Claire first volunteered overseas as a teenager in Nepal, where she now lives. Driven by an insatiable desire to change the world, she helped to found a rural development organization, PHASE. Confronted with the complexities of the aid world but determined not to become jaded, she shifted her focus towards what she believes to be the root causes of global injustice: the lack of awareness about development issues in the world. She was the UK coordinator of youth organization Development in Action, supported young people to take action on global issues with Global Youth Action, and coordinated a DFID strategy to embed a global dimension in classroom education. After volunteering with VSO in Cambodia, where she met Daniela, Claire now owns a training company in Nepal, works for US-based global citizenship education company Where There Be Dragons and freelances as a development education consultant.
Joe’s teenage experiences volunteering in Latin America and the Philippines led to a lifetime of learning, writing, and lecturing about the impact of US policies on the lives of the world’s impoverished majority. He is co-founder of the Institute for Food and Development Policy (Food First); a Guggenheim Fellow recognized for his work on issues of inequitable development; and a Distinguished Visiting Lecturer at the University of California Santa Cruz. His books include Food First, World Hunger: 10 Myths, Chile’s Free-Market Miracle: A Second Look, No Free Lunch, Philippines: Fire on the Rim, and Aid As Obstacle. Collins has been a consultant in Africa, Asia and Latin America to UN and international non-governmental organizations. He lives and surfs in Santa Cruz, California.
Zahara lived a life dedicated to social justice, tirelessly campaigning on a wide range of social issues from ending apartheid in South Africa to ensuring cancer patients in the US have access to life-saving medicines. Her career as a writer and social justice organizer was grounded in her work overseas: volunteering to plant fruit trees in rural Zambia and helping to build a medical clinic in Nicaragua. With Joe, she was a co-author of How to Live Your Dream of Volunteering Overseas and she was a contributing editor and regular columnist at Transitions Abroad. Her articles have been published in Community Jobs magazine and in the book Global Backlash: Citizen Initiatives for a Just World Economy. She had an M.A. in International Development from American University. After nearly a decade of battling with cancer, Zahara died just as this book was being readied for publication. She has left many legacies to this world that will continue to have an impact for generations; we hope this book will be one of them.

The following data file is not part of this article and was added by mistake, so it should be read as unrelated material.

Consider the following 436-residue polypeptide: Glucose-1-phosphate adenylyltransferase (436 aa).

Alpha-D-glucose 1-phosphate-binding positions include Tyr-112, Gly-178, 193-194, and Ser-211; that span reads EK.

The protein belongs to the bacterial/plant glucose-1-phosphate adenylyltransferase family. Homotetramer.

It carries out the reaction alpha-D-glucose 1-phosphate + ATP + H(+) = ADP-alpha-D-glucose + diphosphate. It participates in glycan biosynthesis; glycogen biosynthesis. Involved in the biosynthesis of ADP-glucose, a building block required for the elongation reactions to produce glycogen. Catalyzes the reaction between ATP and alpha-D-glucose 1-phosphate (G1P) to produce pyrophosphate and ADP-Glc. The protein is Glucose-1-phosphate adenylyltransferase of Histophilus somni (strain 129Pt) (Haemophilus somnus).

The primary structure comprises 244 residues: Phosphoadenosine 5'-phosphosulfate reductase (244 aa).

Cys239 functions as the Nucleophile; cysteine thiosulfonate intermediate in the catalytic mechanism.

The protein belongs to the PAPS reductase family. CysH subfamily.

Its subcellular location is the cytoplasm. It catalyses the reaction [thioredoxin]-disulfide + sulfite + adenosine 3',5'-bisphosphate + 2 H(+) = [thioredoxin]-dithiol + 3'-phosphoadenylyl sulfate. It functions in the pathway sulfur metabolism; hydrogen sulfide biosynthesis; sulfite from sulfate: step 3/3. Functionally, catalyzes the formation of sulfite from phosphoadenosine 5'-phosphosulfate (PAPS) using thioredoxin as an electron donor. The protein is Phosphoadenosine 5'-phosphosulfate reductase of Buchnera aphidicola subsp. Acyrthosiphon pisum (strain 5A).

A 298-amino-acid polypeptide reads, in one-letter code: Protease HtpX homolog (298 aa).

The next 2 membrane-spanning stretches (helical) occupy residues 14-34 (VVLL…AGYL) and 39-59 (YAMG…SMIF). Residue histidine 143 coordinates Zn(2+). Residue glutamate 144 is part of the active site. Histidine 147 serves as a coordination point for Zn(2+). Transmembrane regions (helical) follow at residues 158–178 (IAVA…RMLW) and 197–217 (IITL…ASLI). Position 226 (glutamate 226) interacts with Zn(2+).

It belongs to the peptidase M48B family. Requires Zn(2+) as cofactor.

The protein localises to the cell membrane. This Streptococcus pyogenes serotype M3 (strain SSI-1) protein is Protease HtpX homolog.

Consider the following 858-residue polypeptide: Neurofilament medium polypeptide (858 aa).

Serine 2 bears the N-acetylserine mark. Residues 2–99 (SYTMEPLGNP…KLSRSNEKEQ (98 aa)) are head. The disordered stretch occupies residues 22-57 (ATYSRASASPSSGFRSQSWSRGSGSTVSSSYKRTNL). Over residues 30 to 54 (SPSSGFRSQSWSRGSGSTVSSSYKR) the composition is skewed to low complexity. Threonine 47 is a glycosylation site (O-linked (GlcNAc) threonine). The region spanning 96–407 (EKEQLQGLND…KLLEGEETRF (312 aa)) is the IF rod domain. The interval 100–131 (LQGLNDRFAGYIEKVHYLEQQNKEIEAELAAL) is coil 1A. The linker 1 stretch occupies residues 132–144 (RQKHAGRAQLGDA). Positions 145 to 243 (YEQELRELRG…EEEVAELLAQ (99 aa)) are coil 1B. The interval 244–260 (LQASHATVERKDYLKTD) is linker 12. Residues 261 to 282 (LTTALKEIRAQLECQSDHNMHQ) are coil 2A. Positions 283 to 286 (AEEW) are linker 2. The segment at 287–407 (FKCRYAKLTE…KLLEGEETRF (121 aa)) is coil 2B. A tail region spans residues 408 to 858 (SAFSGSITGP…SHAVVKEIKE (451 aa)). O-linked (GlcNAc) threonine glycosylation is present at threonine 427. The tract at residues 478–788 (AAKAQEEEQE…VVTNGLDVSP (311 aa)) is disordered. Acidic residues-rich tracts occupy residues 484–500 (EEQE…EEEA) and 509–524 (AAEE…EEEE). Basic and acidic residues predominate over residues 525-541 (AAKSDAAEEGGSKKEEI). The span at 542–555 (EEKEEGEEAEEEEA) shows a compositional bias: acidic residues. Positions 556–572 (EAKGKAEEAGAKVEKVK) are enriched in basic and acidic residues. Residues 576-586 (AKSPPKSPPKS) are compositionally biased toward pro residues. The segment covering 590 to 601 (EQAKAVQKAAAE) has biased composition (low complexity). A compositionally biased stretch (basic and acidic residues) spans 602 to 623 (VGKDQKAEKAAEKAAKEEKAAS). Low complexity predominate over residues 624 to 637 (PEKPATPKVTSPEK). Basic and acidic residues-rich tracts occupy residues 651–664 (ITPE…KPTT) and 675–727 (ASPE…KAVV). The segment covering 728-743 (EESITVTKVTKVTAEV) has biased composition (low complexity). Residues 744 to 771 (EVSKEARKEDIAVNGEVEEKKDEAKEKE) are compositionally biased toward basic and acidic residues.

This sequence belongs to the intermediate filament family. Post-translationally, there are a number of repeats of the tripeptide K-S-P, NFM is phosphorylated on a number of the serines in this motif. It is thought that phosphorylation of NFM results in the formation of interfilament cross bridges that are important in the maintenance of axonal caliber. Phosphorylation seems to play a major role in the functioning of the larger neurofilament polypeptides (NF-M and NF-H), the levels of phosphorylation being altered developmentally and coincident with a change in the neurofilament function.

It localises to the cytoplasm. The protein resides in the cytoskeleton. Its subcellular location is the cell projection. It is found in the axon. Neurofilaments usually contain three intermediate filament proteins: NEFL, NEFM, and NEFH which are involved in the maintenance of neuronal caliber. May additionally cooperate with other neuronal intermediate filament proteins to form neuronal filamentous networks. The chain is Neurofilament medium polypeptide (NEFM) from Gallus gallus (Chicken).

Daniela’s interest in volunteer travel began with her work in Cambodia as the founder of PEPY Tours, an education travel company and PEPY, a youth leadership organization. During her six years in Cambodia, Daniela shifted PEPY’s work away from a focus on service to a focus on development education. She became an international advocate for a learning-first approach to service, and became active in the anti-orphanage tourism movement. She went on to do her MBA at Oxford’s Said Business School through the Skoll Scholarship and subsequently began working for the Skoll Center for Social Entrepreneurship. As the Deputy Director of the Center, Daniela designed new leadership programming for students interested in social impact careers and created educational curricula on systems-led approaches to social change. Her report and accompanying SSIR article on Tackling Heropreneurshp have been widely read, and the Impact Gaps Canvas, a tool she designed to help people consider the systems in which they work, is used in many universities around the world. Daniela now lives in sunny Boulder, Colorado with her husband and young son.